A typical 12 gauge quail-load shotgun shell contains around, or slightly more than, 400 #8 tiny, lead, spheres or pellets. I know this cause I’ve cut them open and counted. Four hundred tiny pellets gives you four hundred chances to hit your bird. Many people, even frequent shooters, harbor a misunderstanding about shotguns. They assume the pellets spread out immediately in every direction, but for the first 10 feet or so, the entire load of 400 #8, lead spheres are basically a single, one ounce, projectile.
Paul Dixon was about 10 feet away when his older brother, Peter, shot him just behind the left temple with a typical, traditional, 12 gauge quail-load. After hitting Paul’s skull, each of those 400 pellets immediately spread out in every direction. I don’t really want to paint this picture too clearly but have you ever seen a grape that’s been squashed underfoot?
All hunting is dangerous I guess, but quail hunting is particularly so. Ducks and other game birds like ducks and doves fly high overhead. Quail, on the other hand, are liable to flush from right before you, right beside you or even right behind you. They also may depart at any level, oftentimes, head high. A good pointer, setter, or dropper dog makes this departure more predictable but one still never knows the direction a startled bobwhite will fly.
A quail hunter aims at his fleeing target, following along with the firearm at the same pace as the bird and, like a baseball player, must follow through with his swing. If the bird flies back towards the shooter, and the shooter doesn’t stop his swing in time, he may be aiming at his flanking partner, and may pull the trigger at the exact fatal moment. All quail hunters know this tendency, but that instinctual swing can be hard to stop.
Well, that’s exactly what we figured had happened; the damned bird flew right back at the brothers and Peter paced the bird and pulled the trigger just as it passed Paul’s head. Picture a squashed grape. I try not to. That’s what it looked like when we got there, a squashed grape.
Me, my daddy, and my uncle, Milam, were sitting around the old Dearborn gas heater when Ash, the Dixon boys’ farm hand, burst through the kitchen door. He didn’t even knock.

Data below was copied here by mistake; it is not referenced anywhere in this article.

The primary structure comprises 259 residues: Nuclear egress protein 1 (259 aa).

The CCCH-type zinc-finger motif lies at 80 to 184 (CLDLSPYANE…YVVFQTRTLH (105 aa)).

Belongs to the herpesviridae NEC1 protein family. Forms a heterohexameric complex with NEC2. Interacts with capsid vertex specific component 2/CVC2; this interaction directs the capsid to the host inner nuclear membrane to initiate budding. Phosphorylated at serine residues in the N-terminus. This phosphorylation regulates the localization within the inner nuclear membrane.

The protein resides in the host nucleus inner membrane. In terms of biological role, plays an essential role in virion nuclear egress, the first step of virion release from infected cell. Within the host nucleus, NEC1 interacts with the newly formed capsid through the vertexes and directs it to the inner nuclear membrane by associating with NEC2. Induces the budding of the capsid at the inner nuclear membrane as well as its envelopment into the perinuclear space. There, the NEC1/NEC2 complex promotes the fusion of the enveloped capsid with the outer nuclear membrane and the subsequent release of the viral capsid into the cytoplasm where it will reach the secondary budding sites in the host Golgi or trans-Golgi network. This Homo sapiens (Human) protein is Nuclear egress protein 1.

He told us he was splitting stove wood when he’d heard a shot and then screams from our bottom field near the honeysuckle-covered hedgerow.
The four of us headed in the direction of the ruckus. When we made it to the hedge, we could see Paul’s crumpled body and Peter’s crumpled LC Smith double-barrel broken in half where he had obviously smashed it over a large flint fieldstone.
Peter was nowhere to be seen. Daddy took off his wool coat and wrapped and tied it around Paul’s head to hold it together. I hoisted the body over my shoulder and headed towards the house. Daddy followed, carrying the boys’ shotguns. Paul wasn’t a big man but the old adage is true: dead weight is just different.
Uncle Milam and Ash set about searching for Peter.
I carried Paul the half mile back to our house and laid him in the wagon. Mama came out and wrapped him in one of her string quilts. Daddy’s Model A had a cracked head, so he hitched Alice to the wagon and headed to town to fetch the Sheriff.
I went back down to the hedgerow to help Uncle Milam and Ash look for Peter. We searched till dark in the surrounding woods but found nothing. I sent Ash back to the house to gather some kerosene lanterns and the makings for torches. When he came back, a dozen or so gaunt, malaria-ridden, sharecroppers in soiled overalls, threadbare shirts, and flannel coats followed behind, a few of them carrying lit pine knots.
The search party split up into pairs. I took Ash with me because he knew the deep woods along the river bottom better than all the rest of us put together.
We slopped through the black, knee-deep mud till almost dawn. We almost gave up, but decided to rest on a large fallen log to catch our breath and get our bearings. Ash produced a clear bottle filled with his recently-brewed Blackstrap molasse rum from his coat, took a big swig, and then handed the bottle to me.
“Listen at dat,” Ash said.
“Listen to what?” I replied. “I don’t hear shit.”
“Just listen boy,” He said.
I took a deep breath, let it out slowly, and listened. The cold November swamp was almost silent. Almost, cause in the distance I heard a low whimpering sound, like a mewling puppy. Ash put the bottle away, turned up the wick on his old lantern and started in the direction of the sound.
About twenty minutes and a quarter of a mile later we found him. He had wedged himself, head first, in a fallen, hollow, beech tree. All we could see was the bottom of his muddy boots.
We tried to coax him out. Ash talked to him like he was trying to calm a panicked mare but he wouldn’t talk. He just kept on whimpering. I finally grabbed his ankles and drug him out on the ground. He still wouldn’t talk. He just lay there in the mud and kept on making that low whimpering noise like a newborn puppy.
Peter was still making that noise when Ash shot in the air to summon the other searchers. He was still making that noise all the way back to the house as we carried him, two at a time, by turns. He was still making that noise as the sun came up, and when mama wrapped him in another of her quilts, and he was still making that noise when the sheriff and the town doctor put him in the back of the car and took him away.
Alan Caldwell lives in Carroll County, Georgia, but is working on moving to his rural property in the mountains of Northeast Alabama. He has been married to his lovely wife, Brandi, for 33 years. He has one son, Caleb, who is a firefighter, a daughter-in-law, Chelsee, who is an emergency room nurse, and a grandson, Asher. Alan has been teaching for 27 years and spends much of his free time outdoors or reading. Alan has been collecting stories, mostly about his family, for over 40 years, but has just begun writing them.